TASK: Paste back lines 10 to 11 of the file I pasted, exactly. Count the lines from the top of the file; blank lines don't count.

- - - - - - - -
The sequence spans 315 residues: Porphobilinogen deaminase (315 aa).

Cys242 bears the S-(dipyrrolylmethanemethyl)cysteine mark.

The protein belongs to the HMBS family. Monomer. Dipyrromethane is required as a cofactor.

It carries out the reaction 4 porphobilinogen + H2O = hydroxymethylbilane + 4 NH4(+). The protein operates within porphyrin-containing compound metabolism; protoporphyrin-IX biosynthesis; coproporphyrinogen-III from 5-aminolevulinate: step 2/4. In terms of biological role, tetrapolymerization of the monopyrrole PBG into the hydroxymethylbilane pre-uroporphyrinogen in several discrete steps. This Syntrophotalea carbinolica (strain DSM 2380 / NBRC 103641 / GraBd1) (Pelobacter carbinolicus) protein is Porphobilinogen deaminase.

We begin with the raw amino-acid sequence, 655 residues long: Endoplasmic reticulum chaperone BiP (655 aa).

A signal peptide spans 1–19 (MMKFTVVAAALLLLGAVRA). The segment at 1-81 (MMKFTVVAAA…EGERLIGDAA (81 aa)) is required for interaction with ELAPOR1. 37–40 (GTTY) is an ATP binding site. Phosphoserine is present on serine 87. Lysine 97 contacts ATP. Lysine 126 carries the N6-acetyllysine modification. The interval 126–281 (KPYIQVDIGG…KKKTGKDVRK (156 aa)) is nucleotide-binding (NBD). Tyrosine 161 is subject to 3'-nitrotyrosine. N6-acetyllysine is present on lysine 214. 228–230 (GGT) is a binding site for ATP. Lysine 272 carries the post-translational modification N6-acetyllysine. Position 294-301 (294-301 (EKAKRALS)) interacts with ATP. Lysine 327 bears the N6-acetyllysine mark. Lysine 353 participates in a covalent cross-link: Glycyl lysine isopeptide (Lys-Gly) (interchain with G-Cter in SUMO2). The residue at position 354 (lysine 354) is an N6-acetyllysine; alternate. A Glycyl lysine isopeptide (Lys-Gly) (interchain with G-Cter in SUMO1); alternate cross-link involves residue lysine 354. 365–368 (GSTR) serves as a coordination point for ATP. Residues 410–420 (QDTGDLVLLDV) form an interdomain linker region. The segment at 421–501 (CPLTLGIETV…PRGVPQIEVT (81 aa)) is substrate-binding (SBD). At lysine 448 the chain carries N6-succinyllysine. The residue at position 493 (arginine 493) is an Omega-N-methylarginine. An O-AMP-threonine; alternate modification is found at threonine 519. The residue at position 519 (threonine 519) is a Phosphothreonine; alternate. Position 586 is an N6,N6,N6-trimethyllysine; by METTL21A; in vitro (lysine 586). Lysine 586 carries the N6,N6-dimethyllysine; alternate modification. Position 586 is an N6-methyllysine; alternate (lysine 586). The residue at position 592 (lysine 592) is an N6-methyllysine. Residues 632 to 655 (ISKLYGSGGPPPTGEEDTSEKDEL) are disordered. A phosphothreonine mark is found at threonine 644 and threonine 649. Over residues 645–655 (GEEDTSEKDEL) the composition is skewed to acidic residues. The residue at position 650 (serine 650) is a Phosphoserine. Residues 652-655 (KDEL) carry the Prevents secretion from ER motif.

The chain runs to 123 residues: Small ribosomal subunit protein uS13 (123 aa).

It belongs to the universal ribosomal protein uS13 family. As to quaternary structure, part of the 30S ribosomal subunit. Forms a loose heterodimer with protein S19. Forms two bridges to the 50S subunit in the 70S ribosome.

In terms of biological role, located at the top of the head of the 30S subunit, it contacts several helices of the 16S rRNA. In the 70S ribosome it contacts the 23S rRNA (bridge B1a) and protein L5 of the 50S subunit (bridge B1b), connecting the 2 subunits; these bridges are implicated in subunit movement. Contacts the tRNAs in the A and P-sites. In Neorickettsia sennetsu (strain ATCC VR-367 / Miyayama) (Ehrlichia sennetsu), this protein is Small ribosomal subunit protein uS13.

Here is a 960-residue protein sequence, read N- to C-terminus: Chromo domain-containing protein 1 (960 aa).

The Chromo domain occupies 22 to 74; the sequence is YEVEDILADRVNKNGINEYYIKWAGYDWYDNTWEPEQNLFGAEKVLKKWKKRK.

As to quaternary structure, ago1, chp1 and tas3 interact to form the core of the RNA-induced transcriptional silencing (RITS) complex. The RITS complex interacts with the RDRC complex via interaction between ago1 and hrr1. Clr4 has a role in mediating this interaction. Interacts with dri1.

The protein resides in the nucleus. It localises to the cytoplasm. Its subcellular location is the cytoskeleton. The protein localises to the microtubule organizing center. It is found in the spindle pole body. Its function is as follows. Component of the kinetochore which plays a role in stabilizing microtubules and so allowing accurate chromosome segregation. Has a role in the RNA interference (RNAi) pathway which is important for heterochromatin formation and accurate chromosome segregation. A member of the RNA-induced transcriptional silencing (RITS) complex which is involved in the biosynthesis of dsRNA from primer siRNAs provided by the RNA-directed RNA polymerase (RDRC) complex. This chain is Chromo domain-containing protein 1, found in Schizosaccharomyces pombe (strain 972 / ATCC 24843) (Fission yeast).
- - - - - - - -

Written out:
Here is a 960-residue protein sequence, read N- to C-terminus: Chromo domain-containing protein 1 (960 aa).

The Chromo domain occupies 22 to 74; the sequence is YEVEDILADRVNKNGINEYYIKWAGYDWYDNTWEPEQNLFGAEKVLKKWKKRK.